5. Don’t use words too big for the subject. Don’t say “infinitely” when you mean “very”; otherwise you’ll have no word left when you want to talk about something really infinite.

Thanks for the photos. You and Aslan both look v.well. I hope you’ll like your new home.

With love, yours

C.S.Lewis

Questions: (Please make sure that you are aware of the mark weight for each question. If the question gives you 2 marks, it is either looking for 2 different points or 1 point with reference to text to explain your answer)

  1. What metaphor does Lewis use to comment on the way Joan described her ‘Wonderful Night’? (1 mark)
  2. In your own words, explain why Lewis tells Joan not to read Wordsworth’s Prelude until she is older? (2 marks)
  3. Do you think Lewis finds describing “the thing itself” easy or difficult? Explain your answer. (2 marks)
  4. Lewis advises Joan to avoid: (Circle the correct one) a. repetition b. contradictions c. exaggeration d. ambiguity (1 mark)
  5. What does the letter tell you about how you should use adjectives in your writing? (2 marks)
  6. In your own words, summarise the advice that Lewis offers about writing. (2 marks)
Maths

Join Year 6 Maths Drop-in Zoom Meeting (11:30)

https://zoom.us/j/98482430346?pwd=WFBlY1oxMFZEY0NHbE5aMUZabTFNQT09

Meeting ID: 984 8243 0346
Passcode: Kx4NGj

Video Input to the maths lesson:

Maths Meeting:

Maths: LC: Algebra: Forming expressions

Today we continue to look at Algebra as is our focus for the next few days. We are now looking at forming expressions. This is not a particularly easy day and you may need to use the video as a revision form. The video will DEFINITELY help to guide you and explain further so please watch it carefully and return to it as many times as is needed.

You will be looking at algebraic expressions, function machines and the use of bar models. Please ensure that you are comfortable with the focus today and ensure that if you need help not to struggle but instead pop into the Zoom session. It may be just a little thing needed to push you forward.

(For questions 2 and 3 it is asking you to use multi-link cubes. If you don’t have access to these, can you use something else)

Challenge questions:

Science

Join Year 6 Afternoon Drop-in Zoom Meeting (2:00)

https://zoom.us/j/96570610837?pwd=bXNqSWEvcU5NUXo3MGh1NUlObThNZz09

Meeting ID: 965 7061 0837
Passcode: EKX5kf

Video for science session:

Today within science and we are looking at a comprehension style activity to help you further develop your knowledge of this complex subject. Please watch the short video where I will explain today’s focus further.

Story time

Bag for Life by Joseph Elliott

“What’s in the bag?” I ask for the umpteenth time.

Umpteenth…Such a weird word. Ump-teenth, ump-teenth. The image of what an ump monster might look like appears in my head, complete with row upon row of garish teeth. It’s funny how your mind occupies itself when you’ve got nothing to do but walk. I push aside a low-hanging branch so it doesn’t thwack me in the face.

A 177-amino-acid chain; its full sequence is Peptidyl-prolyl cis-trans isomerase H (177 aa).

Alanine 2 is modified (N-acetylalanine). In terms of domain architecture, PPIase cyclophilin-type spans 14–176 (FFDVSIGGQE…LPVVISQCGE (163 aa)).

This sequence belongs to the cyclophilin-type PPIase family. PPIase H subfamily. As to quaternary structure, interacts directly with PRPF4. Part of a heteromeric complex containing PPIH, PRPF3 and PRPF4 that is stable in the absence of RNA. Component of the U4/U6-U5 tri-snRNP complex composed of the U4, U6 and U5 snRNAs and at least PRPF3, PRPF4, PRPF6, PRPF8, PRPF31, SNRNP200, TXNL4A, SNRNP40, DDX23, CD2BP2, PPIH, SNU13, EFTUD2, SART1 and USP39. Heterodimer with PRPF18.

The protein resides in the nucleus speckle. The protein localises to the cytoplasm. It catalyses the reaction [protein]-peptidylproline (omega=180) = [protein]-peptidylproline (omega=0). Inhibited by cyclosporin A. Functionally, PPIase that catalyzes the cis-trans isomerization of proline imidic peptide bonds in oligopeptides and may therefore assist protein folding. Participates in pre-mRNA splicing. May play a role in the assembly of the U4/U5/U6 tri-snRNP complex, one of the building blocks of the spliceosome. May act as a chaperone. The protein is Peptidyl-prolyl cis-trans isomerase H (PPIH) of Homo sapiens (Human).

“You’ll find out soon, Amila,” says Dad. His answers are always vague when I ask about the bag. “I’m saving it for when we really need it.” He’s told me that before.

Dad’s been clutching the bag ever since we entered the forest. I’m not sure where or when he picked it up. Its the only thing either of us are holding; we left too quickly to take anything else. The bag is from a supermarket – it’s one of those ‘bag for life’ ones. It’s orange and the writing on it is cracked and faded. The plastic’s too thick to see through.. Trust me, I’ve tried.

There’s food inside, I know that much. It has to be food. Dad says we have to save it for when we are desperate but I don’t know how much more desperate we need to be. We’ve been walking for two days already and all I’ve eaten is a handful of blackberries and some wild mushrooms, which made my stomach cramp.

From the look of its weight and the way the bag swings, I think it’s tins. Maybe tuna or baked beans or spaghetti hoops. Spaghetti hoops are my favourite. On toast, with loads of butter. My mouth starts salivating at the thought of it.

Or perhaps it’s dog food. Right now, I’m so hungry I’d even eat that. I’d probably enjoy it too.

“Can we eat the food yet?”

“No.”

“What about now?”

“No”

“What about now?”

“No.”

That’about the extent of our conversations in the days that follow. My feet are sore, my back aches, my whole body feels like it’s falling apart. We’re never getting out of here.

I keep my eyes on the bag for life as it sways back and forth, back and forth. Maybe it’s not tins. Maybe it’s chocolate or biscuits or…

“Look!” says Dad. “Over there.” There’s a massive grin on his face.

I was lost in my thoughts, I hadn’t even noticed we had left the forest. I follow Dad’s finger and see the buildings. There’s smoke coming out the chimneys.

“People!” I say.

“We’re going to be alright,” says Dad.

“But what about the food?…” I point to the bag. “We never ate it.”

“No,” says Dad. “We didn’t.”

Then he does what I’ve been waiting for him to do ever since we entered the forest; he opens the bag.

I hold my breath and peer inside.

“Oh,” I say, and then I understand.

At the bottom of the bag, smooth and grey and speckled with dirt , are three large stones.

Daily Work Feedback – Year 6